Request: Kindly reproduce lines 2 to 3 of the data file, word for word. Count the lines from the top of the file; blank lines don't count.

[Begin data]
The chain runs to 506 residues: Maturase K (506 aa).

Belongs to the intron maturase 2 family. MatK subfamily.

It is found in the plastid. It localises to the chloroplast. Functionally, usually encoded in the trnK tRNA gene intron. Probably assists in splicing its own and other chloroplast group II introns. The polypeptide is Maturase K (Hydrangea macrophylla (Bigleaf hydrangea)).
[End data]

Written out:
Belongs to the intron maturase 2 family. MatK subfamily.

It is found in the plastid. It localises to the chloroplast. Functionally, usually encoded in the trnK tRNA gene intron. Probably assists in splicing its own and other chloroplast group II introns. The polypeptide is Maturase K (Hydrangea macrophylla (Bigleaf hydrangea)).